{ feuilleton }


• • • Being a journal by artist and designer John Coulthart, cataloguing interests, obsessions and passing enthusiasms.


Deutsche Kunst und Dekoration #2


Continuing the delve into back numbers of Deutsche Kunst und Dekoration, the German periodical of art and decoration. Volume 2 covers the period April–September 1898 and, as before, this issue can be downloaded in a variety of formats at the Internet Archive. This edition opens with a feature on the Wertheim department store, Berlin, design by Alfred Messel. Like many examples of Art Nouveau architecture, the store suffered damage during the Second World War and was eventually demolished.


This number also has a lengthy feature devoted to artist Hans Christiansen whose work was appearing regularly in issues of Jugend magazine at this time. The colour panels below are Christiansen’s work.







The aged, venerable and very staid Hans Thoma is the subject of another article. Thoma was a married and highly respectable artist whose work nonetheless contains a preponderance of nude males. One can’t read too much into this, however, naked figures detached from mythology were more prevalent in German art than elsewhere and it was around this time that the German Naturist movement began to develop.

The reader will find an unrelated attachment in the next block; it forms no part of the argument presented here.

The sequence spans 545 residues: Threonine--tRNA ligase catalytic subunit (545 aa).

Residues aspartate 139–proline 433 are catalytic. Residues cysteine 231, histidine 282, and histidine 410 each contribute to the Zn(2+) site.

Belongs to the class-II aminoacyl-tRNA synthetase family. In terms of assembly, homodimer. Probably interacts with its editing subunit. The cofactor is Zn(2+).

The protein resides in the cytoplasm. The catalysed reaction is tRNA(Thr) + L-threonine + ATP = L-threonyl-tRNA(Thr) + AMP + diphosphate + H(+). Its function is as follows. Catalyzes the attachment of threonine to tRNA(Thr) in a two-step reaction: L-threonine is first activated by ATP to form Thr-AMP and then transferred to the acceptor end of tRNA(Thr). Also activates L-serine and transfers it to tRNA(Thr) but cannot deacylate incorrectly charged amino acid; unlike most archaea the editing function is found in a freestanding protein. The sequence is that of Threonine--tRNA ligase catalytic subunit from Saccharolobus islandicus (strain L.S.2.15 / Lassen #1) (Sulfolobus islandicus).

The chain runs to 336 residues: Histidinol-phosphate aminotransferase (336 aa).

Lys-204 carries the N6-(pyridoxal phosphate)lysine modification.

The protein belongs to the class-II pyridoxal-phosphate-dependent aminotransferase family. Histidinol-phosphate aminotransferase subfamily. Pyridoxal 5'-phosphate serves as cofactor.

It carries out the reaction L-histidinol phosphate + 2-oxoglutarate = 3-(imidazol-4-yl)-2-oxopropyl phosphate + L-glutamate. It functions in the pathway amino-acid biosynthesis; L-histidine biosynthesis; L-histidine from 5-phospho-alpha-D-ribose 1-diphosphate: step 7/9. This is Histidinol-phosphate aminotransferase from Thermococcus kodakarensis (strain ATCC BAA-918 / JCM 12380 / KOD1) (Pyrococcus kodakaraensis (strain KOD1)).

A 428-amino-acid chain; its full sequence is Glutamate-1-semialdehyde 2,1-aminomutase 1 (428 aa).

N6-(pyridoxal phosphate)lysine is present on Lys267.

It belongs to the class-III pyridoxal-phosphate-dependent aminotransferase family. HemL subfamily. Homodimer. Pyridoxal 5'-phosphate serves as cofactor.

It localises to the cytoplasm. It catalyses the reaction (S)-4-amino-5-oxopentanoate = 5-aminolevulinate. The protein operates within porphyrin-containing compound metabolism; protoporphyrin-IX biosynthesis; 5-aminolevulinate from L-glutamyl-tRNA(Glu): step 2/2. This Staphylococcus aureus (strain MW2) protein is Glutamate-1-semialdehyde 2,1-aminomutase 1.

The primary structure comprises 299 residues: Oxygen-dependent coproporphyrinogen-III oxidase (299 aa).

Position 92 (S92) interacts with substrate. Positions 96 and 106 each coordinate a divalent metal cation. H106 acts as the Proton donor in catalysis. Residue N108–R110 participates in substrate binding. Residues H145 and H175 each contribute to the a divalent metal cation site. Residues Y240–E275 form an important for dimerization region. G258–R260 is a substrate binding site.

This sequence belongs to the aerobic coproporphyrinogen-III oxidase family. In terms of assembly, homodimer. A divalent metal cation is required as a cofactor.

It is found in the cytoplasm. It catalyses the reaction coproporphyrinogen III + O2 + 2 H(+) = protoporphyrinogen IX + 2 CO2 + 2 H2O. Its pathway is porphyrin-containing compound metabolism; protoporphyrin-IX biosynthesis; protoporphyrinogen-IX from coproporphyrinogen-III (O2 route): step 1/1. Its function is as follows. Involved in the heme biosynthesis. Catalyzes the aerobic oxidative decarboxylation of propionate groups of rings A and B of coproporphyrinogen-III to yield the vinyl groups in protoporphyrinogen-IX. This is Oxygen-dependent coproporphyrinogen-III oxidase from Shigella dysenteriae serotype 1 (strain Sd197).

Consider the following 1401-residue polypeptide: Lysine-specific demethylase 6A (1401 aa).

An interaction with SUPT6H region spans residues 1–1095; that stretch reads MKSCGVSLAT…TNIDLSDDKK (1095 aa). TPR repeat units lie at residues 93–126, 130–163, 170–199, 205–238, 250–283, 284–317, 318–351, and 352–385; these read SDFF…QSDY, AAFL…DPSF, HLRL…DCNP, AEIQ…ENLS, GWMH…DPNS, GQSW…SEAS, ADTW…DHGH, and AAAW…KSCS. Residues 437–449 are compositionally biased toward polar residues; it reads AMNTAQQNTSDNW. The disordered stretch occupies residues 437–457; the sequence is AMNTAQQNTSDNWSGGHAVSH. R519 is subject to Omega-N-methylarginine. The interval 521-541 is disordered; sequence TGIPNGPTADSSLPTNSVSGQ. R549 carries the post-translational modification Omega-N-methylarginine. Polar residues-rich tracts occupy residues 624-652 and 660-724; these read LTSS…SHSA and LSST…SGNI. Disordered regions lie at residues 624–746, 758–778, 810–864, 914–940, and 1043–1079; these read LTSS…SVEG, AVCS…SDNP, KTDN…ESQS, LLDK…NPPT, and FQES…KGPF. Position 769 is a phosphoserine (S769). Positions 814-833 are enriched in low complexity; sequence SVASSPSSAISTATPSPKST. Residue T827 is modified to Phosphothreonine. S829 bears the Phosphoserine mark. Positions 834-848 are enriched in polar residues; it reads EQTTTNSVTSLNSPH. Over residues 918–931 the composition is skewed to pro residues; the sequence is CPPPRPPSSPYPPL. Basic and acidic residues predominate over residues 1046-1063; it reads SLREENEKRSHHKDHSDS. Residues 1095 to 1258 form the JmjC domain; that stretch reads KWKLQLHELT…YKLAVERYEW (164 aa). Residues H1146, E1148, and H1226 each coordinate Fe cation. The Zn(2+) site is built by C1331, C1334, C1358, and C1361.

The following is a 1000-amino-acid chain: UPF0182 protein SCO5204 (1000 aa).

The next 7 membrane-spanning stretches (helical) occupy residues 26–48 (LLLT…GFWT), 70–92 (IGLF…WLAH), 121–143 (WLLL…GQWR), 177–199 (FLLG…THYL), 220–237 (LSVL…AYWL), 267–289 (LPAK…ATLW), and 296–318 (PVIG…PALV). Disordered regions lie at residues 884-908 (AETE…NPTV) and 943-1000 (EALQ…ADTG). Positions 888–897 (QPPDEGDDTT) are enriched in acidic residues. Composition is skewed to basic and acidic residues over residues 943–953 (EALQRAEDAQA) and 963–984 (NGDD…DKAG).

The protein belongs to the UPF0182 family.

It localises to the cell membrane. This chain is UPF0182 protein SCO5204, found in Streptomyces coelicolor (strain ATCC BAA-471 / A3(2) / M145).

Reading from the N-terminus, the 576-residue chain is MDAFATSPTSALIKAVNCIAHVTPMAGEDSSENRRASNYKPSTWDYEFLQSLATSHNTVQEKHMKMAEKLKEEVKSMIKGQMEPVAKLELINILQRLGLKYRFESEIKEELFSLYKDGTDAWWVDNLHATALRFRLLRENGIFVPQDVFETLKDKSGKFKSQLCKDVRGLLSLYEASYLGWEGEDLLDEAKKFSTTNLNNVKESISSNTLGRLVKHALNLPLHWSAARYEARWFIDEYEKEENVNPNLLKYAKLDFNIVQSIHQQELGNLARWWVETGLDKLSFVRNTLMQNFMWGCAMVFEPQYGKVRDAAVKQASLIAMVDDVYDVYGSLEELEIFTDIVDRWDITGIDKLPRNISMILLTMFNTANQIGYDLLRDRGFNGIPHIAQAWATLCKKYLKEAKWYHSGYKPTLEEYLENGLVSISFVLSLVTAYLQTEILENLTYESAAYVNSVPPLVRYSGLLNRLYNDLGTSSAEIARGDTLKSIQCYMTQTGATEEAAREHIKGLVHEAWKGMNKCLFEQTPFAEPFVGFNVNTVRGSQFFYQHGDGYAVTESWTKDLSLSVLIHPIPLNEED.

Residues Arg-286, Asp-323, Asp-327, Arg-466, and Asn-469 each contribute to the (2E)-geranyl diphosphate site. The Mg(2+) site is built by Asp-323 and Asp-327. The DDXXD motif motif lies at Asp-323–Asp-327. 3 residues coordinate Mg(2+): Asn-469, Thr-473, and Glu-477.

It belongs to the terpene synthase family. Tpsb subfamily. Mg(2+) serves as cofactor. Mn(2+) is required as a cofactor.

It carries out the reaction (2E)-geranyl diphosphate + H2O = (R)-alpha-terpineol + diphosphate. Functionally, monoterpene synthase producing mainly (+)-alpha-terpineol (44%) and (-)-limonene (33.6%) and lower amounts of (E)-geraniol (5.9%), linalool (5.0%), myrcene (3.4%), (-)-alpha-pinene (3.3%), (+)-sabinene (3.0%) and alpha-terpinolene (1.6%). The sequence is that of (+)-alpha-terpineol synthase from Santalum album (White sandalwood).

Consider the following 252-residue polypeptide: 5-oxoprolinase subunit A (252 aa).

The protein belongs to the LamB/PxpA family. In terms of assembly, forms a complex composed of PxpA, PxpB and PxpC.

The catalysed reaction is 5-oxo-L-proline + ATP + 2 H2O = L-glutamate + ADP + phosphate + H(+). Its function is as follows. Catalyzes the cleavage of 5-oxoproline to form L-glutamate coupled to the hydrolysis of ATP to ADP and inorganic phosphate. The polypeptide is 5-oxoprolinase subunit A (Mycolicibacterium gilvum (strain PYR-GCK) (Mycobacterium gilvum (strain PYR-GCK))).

Several pages are devoted to the monumental architectural designs of Otto Rieth, some of which seem more suited to Bayreuth or the pages of The Lord of the Rings than the German landscape. Rieth also had a professional interest in the naked figure, as these photos demonstrate.



The early issues of Deutsche Kunst und Dekoration all end with proposed cover designs by different artists and designers. There’ll be more next week.



Previously on { feuilleton }
Deutsche Kunst und Dekoration #1
The art of Marcus Behmer, 1879–1958
Deutsche Kunst und Dekoration
Jugend Magazine revisited



Posted in {architecture}, {art nouveau}, {art}, {design}, {illustrators}, {magazines}.

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One comment or trackbacks

  1. #1 posted by Jakob


    I was browsing the Internet to find info about Rieth and this was among the first pages that showed up – I am amazed I had missed it and happily surprised as I’m an ardent follower of this blog. Thanks for posting it.

    Also, in case you’re interested in Rieth I found some more interesting drawing material here:






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